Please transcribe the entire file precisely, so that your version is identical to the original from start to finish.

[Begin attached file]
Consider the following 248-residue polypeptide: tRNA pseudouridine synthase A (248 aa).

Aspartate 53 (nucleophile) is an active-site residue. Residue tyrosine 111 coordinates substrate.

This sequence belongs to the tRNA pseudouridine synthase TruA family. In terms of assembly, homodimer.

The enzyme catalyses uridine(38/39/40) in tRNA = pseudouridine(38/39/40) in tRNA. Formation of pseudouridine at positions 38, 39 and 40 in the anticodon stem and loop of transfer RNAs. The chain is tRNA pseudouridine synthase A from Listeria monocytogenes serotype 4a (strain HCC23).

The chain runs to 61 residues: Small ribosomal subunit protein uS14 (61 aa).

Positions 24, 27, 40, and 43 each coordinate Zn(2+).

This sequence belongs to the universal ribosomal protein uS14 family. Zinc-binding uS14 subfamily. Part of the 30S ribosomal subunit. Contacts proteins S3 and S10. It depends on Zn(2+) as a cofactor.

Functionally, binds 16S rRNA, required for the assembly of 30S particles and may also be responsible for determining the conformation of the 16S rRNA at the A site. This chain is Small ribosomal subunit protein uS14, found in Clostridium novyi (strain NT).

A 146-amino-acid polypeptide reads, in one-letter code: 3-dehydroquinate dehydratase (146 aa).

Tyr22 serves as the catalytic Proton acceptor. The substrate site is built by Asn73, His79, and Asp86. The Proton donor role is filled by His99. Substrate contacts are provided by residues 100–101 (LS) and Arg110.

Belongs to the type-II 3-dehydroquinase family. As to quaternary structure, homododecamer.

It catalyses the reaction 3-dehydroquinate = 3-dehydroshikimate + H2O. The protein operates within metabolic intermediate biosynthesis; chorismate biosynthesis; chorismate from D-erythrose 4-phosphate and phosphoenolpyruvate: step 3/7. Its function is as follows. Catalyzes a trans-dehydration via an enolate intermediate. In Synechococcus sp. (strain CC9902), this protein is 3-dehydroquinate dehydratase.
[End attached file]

Consider the following 248-residue polypeptide: tRNA pseudouridine synthase A (248 aa).

Aspartate 53 (nucleophile) is an active-site residue. Residue tyrosine 111 coordinates substrate.

This sequence belongs to the tRNA pseudouridine synthase TruA family. In terms of assembly, homodimer.

The enzyme catalyses uridine(38/39/40) in tRNA = pseudouridine(38/39/40) in tRNA. Formation of pseudouridine at positions 38, 39 and 40 in the anticodon stem and loop of transfer RNAs. The chain is tRNA pseudouridine synthase A from Listeria monocytogenes serotype 4a (strain HCC23).

The chain runs to 61 residues: Small ribosomal subunit protein uS14 (61 aa).

Positions 24, 27, 40, and 43 each coordinate Zn(2+).

This sequence belongs to the universal ribosomal protein uS14 family. Zinc-binding uS14 subfamily. Part of the 30S ribosomal subunit. Contacts proteins S3 and S10. It depends on Zn(2+) as a cofactor.

Functionally, binds 16S rRNA, required for the assembly of 30S particles and may also be responsible for determining the conformation of the 16S rRNA at the A site. This chain is Small ribosomal subunit protein uS14, found in Clostridium novyi (strain NT).

A 146-amino-acid polypeptide reads, in one-letter code: 3-dehydroquinate dehydratase (146 aa).

Tyr22 serves as the catalytic Proton acceptor. The substrate site is built by Asn73, His79, and Asp86. The Proton donor role is filled by His99. Substrate contacts are provided by residues 100–101 (LS) and Arg110.

Belongs to the type-II 3-dehydroquinase family. As to quaternary structure, homododecamer.

It catalyses the reaction 3-dehydroquinate = 3-dehydroshikimate + H2O. The protein operates within metabolic intermediate biosynthesis; chorismate biosynthesis; chorismate from D-erythrose 4-phosphate and phosphoenolpyruvate: step 3/7. Its function is as follows. Catalyzes a trans-dehydration via an enolate intermediate. In Synechococcus sp. (strain CC9902), this protein is 3-dehydroquinate dehydratase.